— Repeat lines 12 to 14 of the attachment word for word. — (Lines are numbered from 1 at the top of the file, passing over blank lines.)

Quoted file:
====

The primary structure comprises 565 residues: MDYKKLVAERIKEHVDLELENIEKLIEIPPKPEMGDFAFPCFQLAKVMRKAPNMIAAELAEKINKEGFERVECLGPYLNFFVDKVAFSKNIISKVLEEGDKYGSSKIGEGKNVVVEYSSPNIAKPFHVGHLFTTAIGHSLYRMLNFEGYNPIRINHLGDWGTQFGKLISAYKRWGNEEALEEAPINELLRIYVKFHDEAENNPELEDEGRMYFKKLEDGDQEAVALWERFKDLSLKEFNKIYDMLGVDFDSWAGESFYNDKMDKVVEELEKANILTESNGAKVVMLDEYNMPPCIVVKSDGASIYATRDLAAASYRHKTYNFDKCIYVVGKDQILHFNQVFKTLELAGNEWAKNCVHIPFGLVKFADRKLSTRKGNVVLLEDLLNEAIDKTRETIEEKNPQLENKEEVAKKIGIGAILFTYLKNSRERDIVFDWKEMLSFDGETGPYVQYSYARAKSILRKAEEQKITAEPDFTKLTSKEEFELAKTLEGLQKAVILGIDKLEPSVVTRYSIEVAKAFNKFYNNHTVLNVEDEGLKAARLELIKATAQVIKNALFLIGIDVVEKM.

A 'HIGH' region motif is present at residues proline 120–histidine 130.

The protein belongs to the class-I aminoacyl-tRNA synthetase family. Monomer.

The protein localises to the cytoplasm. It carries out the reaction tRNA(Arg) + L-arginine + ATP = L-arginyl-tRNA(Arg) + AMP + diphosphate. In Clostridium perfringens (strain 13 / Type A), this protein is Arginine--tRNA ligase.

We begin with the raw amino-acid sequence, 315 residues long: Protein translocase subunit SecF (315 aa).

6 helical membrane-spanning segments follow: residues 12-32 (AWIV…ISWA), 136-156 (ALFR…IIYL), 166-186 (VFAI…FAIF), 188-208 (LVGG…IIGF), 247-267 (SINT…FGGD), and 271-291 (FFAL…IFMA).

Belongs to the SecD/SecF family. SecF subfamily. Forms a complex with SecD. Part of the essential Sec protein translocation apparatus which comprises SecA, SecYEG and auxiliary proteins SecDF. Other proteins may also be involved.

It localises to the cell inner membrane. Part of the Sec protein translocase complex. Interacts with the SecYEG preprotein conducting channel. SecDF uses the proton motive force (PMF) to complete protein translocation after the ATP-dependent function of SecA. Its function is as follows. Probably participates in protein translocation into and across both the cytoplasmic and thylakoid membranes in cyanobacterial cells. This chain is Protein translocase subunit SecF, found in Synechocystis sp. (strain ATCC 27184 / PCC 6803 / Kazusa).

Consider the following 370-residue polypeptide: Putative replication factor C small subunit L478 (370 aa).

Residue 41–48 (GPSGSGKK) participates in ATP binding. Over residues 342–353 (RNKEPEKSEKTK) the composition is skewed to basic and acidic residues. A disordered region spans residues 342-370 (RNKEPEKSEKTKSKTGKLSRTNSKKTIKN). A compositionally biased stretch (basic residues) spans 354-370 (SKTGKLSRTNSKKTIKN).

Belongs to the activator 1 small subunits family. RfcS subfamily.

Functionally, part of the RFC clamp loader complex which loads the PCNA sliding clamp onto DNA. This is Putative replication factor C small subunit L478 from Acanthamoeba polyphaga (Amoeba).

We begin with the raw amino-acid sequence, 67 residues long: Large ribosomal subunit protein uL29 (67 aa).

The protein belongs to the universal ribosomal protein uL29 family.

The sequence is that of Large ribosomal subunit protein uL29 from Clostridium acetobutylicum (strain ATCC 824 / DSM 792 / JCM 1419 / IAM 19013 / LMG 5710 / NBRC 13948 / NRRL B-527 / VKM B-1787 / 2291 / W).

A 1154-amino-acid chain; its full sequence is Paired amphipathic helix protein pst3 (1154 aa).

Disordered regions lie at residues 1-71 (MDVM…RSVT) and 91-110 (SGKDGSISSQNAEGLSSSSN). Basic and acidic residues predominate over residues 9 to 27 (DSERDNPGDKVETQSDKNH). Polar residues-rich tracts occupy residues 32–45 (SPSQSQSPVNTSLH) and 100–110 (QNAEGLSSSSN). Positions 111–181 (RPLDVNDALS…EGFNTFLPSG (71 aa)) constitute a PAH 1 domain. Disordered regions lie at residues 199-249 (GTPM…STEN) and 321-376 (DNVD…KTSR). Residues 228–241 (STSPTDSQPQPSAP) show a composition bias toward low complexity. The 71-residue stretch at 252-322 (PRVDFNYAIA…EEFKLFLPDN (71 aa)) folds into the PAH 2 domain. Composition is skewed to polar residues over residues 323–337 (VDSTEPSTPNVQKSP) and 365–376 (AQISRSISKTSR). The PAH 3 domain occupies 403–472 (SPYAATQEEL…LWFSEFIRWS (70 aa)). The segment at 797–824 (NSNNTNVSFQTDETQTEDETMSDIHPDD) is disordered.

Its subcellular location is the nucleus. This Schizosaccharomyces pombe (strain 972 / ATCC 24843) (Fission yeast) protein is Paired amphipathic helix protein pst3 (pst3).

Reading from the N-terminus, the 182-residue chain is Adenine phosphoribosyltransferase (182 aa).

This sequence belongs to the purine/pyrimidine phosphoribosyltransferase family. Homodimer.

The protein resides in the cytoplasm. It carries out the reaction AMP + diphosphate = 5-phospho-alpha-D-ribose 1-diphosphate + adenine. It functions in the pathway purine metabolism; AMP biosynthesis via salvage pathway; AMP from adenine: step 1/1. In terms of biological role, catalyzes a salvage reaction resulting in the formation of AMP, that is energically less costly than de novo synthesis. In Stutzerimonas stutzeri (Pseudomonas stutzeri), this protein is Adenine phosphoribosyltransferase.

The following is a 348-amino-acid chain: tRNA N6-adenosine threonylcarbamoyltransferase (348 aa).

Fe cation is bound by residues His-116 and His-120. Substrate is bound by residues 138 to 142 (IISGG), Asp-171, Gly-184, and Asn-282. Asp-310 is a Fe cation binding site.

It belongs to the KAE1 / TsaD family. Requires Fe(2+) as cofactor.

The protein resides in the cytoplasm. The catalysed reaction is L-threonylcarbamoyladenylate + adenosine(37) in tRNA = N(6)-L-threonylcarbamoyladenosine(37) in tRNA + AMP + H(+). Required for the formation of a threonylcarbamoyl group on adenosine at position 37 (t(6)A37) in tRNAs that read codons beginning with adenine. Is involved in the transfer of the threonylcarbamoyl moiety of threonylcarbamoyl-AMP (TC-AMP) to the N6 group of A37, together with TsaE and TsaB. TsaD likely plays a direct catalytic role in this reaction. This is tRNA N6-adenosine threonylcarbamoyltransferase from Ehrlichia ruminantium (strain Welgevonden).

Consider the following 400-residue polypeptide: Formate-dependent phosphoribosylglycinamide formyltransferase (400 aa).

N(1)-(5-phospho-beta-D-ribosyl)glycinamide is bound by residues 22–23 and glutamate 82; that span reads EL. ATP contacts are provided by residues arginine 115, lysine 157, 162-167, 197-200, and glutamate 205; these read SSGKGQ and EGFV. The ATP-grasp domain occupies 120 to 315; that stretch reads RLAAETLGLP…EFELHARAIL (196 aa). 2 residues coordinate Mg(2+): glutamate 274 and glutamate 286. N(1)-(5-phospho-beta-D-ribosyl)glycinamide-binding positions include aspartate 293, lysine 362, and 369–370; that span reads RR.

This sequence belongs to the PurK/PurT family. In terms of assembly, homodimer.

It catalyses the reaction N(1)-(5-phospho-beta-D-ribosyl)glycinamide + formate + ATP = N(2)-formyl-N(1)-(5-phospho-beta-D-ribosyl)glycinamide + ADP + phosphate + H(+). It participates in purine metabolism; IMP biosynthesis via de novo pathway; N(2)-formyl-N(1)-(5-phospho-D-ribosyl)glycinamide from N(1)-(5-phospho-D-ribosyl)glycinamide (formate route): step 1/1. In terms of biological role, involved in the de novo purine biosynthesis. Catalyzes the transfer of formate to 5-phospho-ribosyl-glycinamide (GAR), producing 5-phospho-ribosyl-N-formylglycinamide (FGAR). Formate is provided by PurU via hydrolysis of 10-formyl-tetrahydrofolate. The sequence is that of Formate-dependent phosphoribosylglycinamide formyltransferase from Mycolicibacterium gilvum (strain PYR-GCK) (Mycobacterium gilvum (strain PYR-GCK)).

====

Functionally, part of the RFC clamp loader complex which loads the PCNA sliding clamp onto DNA. This is Putative replication factor C small subunit L478 from Acanthamoeba polyphaga (Amoeba).

We begin with the raw amino-acid sequence, 67 residues long: Large ribosomal subunit protein uL29 (67 aa).

The protein belongs to the universal ribosomal protein uL29 family.